On April 7th, the Trump administration released an executive order declaring that the USA doesn’t understand space or the moon to be under international jurisdiction, but rather a domain for particular countries to pursue their own interests. The order states, “Americans should have the right to engage in commercial exploration, recovery, and use of resources in outer space.”
There are 108 signatories for the “Treaty on Principles Governing the Activities of States in the Exploration and Use of Outer Space, including the Moon and Other Celestial Bodies,” the main document outlining law in space. This document is now a precedent for treating space continuously with international law: no particular government has authority unless there is a particular interaction with data transmission between citizens, for example, that clearly falls under the jurisdiction of a particular nation. For instance, in 2019, Anne McClain, a US astronaut allegedly signed into Former Air Force intelligence officer Summer Worden’s bank account without Worden’s permission. Worden filed an identity theft charge against McClain. Because the data connection, bank, and citizens were all under the purview of the US, it was determined to fall under U.S. law.
Unless circumstances as particular as these arise, however, corporations, states, and entities in space are meant to operate under a set of regulations that broadly set out international regulations. This is for practical reasons as much as anything else:
“When there’s a hurricane, earthquake or other disaster, Harrington said that multiple countries with remote-sensing satellites — including the U.S., Japan, South Africa, Russia and the European Union — are part of a disaster charter. Whomever had a satellite passing over the disaster-ridden region before, after and during the event has agreed to share data to mitigate damage, saving lives and property.”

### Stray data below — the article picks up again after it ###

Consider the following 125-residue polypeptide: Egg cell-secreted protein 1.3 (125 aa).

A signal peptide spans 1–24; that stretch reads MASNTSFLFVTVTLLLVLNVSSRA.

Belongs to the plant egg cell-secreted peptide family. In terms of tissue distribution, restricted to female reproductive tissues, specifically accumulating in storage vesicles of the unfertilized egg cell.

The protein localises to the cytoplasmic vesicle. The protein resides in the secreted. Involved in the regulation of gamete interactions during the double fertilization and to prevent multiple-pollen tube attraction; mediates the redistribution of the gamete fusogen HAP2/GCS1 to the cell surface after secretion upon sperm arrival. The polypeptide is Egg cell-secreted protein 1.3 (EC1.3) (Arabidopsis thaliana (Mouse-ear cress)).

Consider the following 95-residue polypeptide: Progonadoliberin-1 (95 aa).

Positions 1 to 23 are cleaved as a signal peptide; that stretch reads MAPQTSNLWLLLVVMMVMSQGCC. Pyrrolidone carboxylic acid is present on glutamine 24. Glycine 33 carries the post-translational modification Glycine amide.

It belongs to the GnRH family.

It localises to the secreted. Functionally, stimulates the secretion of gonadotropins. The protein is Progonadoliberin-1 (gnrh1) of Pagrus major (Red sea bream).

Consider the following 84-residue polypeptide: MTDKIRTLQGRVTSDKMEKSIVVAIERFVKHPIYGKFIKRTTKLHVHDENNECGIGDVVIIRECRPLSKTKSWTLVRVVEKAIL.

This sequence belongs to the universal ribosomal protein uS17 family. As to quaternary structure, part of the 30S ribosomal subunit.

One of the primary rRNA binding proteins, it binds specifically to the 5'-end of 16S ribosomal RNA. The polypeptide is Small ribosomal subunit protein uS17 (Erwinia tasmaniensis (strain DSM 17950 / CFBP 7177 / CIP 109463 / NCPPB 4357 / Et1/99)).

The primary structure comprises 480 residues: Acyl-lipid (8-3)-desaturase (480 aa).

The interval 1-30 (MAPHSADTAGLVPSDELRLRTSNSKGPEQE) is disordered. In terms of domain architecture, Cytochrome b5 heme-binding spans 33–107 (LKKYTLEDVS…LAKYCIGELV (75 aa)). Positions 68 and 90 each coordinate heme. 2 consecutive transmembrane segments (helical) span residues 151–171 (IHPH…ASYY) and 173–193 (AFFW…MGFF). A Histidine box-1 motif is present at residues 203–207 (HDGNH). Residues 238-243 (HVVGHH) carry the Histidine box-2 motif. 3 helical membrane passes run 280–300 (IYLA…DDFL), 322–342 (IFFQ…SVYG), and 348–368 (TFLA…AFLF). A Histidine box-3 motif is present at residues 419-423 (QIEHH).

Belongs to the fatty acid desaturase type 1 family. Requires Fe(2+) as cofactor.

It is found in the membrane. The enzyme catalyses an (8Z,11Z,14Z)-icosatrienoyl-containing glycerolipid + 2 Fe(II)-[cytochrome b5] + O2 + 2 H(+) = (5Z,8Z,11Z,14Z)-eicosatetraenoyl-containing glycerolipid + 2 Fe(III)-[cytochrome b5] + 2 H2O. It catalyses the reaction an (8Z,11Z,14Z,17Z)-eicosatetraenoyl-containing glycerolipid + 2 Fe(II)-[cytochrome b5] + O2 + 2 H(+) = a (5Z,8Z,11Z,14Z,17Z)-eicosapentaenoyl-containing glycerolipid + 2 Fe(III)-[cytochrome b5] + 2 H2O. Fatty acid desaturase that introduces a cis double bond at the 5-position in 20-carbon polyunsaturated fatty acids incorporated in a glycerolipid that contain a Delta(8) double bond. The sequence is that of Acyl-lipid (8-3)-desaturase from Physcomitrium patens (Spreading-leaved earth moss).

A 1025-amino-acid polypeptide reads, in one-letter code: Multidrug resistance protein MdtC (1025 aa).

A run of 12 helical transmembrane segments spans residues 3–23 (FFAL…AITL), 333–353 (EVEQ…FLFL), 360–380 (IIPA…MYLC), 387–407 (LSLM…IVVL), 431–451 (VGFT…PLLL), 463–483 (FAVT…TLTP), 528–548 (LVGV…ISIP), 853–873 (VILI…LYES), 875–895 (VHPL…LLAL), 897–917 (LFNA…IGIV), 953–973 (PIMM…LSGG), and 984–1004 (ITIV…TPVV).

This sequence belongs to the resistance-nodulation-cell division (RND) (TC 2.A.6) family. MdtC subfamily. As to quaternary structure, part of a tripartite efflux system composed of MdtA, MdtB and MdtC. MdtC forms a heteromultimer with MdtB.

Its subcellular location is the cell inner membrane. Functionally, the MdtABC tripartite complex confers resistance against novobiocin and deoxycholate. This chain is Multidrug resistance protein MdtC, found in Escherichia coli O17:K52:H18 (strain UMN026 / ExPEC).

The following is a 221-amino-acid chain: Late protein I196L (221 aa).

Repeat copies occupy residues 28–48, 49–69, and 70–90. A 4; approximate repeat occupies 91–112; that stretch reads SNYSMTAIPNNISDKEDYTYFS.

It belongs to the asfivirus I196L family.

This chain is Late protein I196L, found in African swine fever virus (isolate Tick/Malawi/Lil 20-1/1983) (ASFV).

Trump’s executive order breaks with the international push for cooperation and neutrality in pursuing space exploration. The Center for Strategic and International Studies, as well as NASA, have repeatedly emphasized that international cooperation is crucial for pursuing space exploration.
Trump has been enthusiastic about expanding American power into space, as his ambition for developing a Space Force has shown in the past year. His enthusiasm for expanding mining rights and removing mining regulation on Earth make this also a natural expansion of his previous zeal. However, similar to his propagation of the Space Force, it remains unclear what, if any, interest or action will follow from this declaration of Trumpian interest.
Having a leader that is out of touch with the reasoning behind the policies is dangerous and can have lasting impact on not only our nation’s progress but the necessary cooperative efforts of the international community. When one powerful nation withdraws efforts, the rest of a coalition suffers. This is one way to harm a community—not by sanctioning, attacking, or aiming malice directly towards other nations or actors, but by neglecting to take their interests into considerations in one’s own pursuits. Neglect in such circumstances is a form of disrespect. It also is not in the USA’s best interests, for, as experts agree, the successful pursuit of progress in space will necessarily be a joint effort, relying on the very nations Trump continues to ignore in the here and now.